This article is part of our Numbers Game series.
Then-NFL coach Dennis Green famously declared: "They are who we thought they were." After last week's trade deadline, I wonder, does his wisdom apply to traded players?
One of my favorite fantasy analysts argues that, fundamentally, a player is who he is. He claims that on a per-possession basis, players are more or less predictable. Sure, he says, young guys improve and old guys decline, roles and teams change, but the per-possession numbers remain relatively stable.
The NBA trade deadline gives us an opportunity to investigate this idea, and with immediate fantasy implications. When players changed teams midseason, regardless of their role, has their per-possession production remained stable?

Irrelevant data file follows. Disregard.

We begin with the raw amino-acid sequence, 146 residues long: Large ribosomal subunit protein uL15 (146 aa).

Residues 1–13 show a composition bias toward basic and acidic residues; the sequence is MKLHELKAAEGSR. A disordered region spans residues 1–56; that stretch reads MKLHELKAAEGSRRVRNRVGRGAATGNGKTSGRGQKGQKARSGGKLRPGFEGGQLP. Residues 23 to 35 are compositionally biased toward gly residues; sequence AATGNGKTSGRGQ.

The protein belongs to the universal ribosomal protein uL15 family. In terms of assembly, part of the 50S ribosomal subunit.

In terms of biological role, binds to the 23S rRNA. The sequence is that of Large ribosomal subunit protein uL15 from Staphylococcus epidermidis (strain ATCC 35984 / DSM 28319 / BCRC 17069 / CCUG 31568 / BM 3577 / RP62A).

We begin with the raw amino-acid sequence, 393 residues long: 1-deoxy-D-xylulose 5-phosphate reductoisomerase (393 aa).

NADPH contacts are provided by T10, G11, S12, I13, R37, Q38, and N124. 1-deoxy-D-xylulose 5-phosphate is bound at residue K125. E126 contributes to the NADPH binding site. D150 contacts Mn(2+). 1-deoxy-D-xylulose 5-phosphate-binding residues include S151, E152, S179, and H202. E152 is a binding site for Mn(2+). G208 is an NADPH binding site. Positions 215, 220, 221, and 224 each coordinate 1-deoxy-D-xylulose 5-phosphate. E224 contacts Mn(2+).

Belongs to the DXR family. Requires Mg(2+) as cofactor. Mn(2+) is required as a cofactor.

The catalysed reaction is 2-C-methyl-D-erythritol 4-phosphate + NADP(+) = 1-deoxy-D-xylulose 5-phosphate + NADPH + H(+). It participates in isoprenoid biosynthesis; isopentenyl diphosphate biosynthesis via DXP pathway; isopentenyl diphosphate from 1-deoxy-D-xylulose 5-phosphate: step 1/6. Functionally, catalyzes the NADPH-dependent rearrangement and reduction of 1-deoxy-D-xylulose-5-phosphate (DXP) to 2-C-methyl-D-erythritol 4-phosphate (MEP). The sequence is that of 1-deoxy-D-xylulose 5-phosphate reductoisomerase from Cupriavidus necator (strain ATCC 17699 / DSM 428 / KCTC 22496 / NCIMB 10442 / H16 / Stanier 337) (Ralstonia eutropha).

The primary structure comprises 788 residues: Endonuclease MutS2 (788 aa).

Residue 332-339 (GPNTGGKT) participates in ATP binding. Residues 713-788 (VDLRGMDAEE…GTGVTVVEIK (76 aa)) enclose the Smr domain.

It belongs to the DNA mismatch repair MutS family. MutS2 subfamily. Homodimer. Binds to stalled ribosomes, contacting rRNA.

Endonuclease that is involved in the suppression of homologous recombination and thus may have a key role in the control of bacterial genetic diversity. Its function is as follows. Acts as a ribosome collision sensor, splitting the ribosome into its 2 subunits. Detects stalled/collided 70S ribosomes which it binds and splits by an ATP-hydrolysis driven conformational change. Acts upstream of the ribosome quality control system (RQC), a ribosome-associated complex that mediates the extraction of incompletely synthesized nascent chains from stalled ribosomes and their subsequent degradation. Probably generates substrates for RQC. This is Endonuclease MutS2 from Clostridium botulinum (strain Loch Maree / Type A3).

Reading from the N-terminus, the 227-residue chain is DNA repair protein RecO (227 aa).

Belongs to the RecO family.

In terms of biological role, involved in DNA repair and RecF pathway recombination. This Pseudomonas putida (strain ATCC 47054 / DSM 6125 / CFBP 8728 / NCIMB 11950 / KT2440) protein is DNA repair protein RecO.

What are we looking at and why do we care?
This idea – that a player "is who he is" on a per-possession basis – is most relevant before the draft or after a trade. Thirty-six players were traded in February, and a few more changed teams through the NBA's waivers system. Beyond that, traded players provide a rare statistical opportunity to study our basic assumption. I'll address those in reverse order.
Players traded midseason can be a statistical goldmine. The player is the same age and in roughly the same state of overall mental and physical health while playing for both teams. The player has not had an offseason to –- insert trite offseason storyline here (develop his three-point shot; gain 20 pounds of pure muscle; become vegan; host sleepovers for the point guard's children; become rusty, fat, old and